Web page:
Q Let me ask you another question on the same topic then. Do you feel that perhaps too much faith is being put in this Saudi proposal? Is there another vehicle that the administration is counting on now? So much of the emphasis seems to be on it, and as was pointed out in a couple other questions, the interpretation of it or the wording of it seems to have changed from its introduction to getting to the table in Beirut.

MR. FLEISCHER: Here's what the President thinks needs to happen next. And this is why he thinks the Saudi proposal, the Saudi ideas were so helpful. He believes that all nations in the area, including the Arab nations that are going to gather in Beirut, need to seize this moment and find a new path to peace. There can be no alternative to peace in the Middle East. And that is why he believed that the Crown Prince's statements were so helpful.

As I said earlier, the Middle East has been beset with violence for decades. The situation has gotten to a very, very violent point in the last little more than a year. And that is why the President thought the Saudi statement was so helpful. For an Arab nation that has not yet recognized Israel to say for the first time that they'd be willing to recognize Israel's right to exist and live in security, the President thought was a very helpful statement.

The President would like to see other Arab nations make similar statements. He understands that there's going to be discussions, that it's going to take time to iron out all the terms of this. But that was not a statement that had been made before and it was a statement that the President welcomed.

The President thinks that the Beirut summit offers an opportunity for other nations to do the same, and that's the best way to start the process in earnest to achieve peace in the region.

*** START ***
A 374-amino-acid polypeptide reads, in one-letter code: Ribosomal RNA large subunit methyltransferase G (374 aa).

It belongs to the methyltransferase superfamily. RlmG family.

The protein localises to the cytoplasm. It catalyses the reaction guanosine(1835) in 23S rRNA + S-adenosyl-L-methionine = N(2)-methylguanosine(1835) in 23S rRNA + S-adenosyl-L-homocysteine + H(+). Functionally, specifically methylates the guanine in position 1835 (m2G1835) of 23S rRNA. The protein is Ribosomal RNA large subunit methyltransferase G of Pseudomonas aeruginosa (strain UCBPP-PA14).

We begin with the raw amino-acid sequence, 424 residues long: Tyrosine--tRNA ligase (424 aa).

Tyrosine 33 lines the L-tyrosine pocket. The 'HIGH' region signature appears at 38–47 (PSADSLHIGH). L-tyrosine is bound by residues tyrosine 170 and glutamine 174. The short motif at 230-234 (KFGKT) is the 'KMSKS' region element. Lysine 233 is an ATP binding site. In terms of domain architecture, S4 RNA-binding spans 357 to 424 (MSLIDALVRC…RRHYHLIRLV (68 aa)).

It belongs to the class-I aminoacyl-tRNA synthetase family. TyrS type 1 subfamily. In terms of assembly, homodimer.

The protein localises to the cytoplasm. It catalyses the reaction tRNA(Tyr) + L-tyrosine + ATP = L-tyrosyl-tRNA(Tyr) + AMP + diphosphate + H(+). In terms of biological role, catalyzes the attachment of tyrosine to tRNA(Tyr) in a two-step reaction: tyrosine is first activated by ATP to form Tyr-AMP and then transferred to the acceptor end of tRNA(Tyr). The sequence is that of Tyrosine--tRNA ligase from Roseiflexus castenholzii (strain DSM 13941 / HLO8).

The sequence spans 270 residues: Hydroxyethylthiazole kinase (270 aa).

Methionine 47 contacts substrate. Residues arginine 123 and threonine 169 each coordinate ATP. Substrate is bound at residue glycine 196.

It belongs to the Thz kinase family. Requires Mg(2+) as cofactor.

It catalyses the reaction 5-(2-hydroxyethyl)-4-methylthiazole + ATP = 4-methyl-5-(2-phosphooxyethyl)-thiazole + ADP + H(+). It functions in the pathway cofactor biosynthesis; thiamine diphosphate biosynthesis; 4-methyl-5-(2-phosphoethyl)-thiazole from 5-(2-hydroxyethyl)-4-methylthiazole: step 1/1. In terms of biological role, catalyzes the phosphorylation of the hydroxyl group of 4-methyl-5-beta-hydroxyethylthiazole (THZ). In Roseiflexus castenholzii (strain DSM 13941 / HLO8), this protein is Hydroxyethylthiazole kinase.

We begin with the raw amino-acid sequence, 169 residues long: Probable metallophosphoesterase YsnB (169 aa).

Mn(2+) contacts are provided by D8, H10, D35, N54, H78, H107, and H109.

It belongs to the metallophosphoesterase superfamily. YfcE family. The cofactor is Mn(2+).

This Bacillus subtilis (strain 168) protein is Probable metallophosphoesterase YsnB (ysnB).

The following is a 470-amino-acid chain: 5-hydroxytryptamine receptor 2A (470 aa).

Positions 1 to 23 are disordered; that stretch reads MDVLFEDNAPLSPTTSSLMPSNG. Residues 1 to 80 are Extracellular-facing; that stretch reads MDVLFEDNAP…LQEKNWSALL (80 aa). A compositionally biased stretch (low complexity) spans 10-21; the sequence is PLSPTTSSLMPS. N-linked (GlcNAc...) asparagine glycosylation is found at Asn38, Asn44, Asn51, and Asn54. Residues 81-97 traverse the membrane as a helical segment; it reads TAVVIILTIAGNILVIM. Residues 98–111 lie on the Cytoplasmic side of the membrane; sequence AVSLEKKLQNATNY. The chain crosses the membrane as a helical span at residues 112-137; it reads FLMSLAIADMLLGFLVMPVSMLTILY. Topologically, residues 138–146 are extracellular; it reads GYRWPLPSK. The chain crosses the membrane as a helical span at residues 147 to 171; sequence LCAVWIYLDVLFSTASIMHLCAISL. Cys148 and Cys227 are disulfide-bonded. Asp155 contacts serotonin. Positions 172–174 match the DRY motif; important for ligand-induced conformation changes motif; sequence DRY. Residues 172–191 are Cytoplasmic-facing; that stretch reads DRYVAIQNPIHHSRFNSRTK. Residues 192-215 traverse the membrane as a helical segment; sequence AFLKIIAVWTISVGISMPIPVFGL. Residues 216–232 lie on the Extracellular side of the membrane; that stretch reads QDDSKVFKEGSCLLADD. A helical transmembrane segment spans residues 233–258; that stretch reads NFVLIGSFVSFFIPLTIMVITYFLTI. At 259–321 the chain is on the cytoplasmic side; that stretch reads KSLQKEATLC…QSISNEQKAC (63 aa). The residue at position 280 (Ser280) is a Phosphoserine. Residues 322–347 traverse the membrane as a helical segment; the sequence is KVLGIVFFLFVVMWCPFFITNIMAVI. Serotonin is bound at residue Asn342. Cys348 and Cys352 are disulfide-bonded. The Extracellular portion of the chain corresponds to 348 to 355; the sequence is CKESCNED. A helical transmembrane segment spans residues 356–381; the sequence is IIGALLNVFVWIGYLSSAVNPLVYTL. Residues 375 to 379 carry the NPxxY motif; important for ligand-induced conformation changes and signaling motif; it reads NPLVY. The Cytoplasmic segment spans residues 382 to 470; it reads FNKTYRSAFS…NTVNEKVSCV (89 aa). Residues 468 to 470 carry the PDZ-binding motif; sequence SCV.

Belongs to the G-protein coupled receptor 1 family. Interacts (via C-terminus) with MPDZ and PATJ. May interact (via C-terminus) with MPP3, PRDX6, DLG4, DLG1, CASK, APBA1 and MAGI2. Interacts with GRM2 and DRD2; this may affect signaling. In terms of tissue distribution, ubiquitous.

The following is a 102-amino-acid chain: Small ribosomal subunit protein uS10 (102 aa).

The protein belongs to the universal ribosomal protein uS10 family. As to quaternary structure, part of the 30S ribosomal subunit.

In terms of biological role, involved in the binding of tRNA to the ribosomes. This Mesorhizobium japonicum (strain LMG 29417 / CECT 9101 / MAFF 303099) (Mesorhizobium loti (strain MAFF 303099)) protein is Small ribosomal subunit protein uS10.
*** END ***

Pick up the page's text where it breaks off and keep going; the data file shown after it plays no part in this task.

Q New documents show that the Secretary of Energy Abraham met almost exclusively with industry representatives in coming up with his recommendations on the energy task force. Doesn't this seem to support environmental groups who say they were cut out of the process?

MR. FLEISCHER: No, not at all, because, as the Energy report showed, it had 105 recommendations in total, and 42 specific recommendations are aimed at conservation and the environment. And in formulating those, there were a great number of people who met with a variety of stakeholders, including conservation groups, including environmental groups. So people are focusing on one person, as opposed to all the people who were part of the energy plan.

The Environmental Protection Agency, for example, Governor Whitman held a meeting with a number of environmentalists. As you all know from watching the White House -- that's what I said, she held a meeting with a number of environmentalists. As you know from watching the White House, the Vice President had a meeting with a group of environmental leaders who gathered right here at the microphones and on the TV cameras following their meeting here at the White House with the Vice President.

So there have been a series of meetings. But what it comes down to is what did the administration do and what did the administration recommend. And in there, there were 42 recommendations specifically at environmental issues.

Q But is there any way that you can release the list of all the people that were met by administration officials on this energy task force?

MR. FLEISCHER: Much of that information is coming out now in the process of these FOIA requests.

Q Another name that pops up on Secretary Abraham's meeting list is Karl Rove. Can you explain why the President's chief political guy was involved in the development of energy policy?

MR. FLEISCHER: Ron, Karl is a senior advisor to the President and provides his guidance and counsel on a number of issues. Karl has a very broad port folio that includes, as you know, the Office of Public Liaison, which is a group in the White House that has outreach and talks to a variety of different groups. That falls under Karl's rubric. So Karl is a senior advisor to the President; the President values his advice.

Q Ari, I would like to know, on the same subject, what was the criteria for the omissions and blackouts in the paperwork that was released yesterday?

MR. FLEISCHER: Well, that is a part of --

Q Who was the principal censor in this undertaking?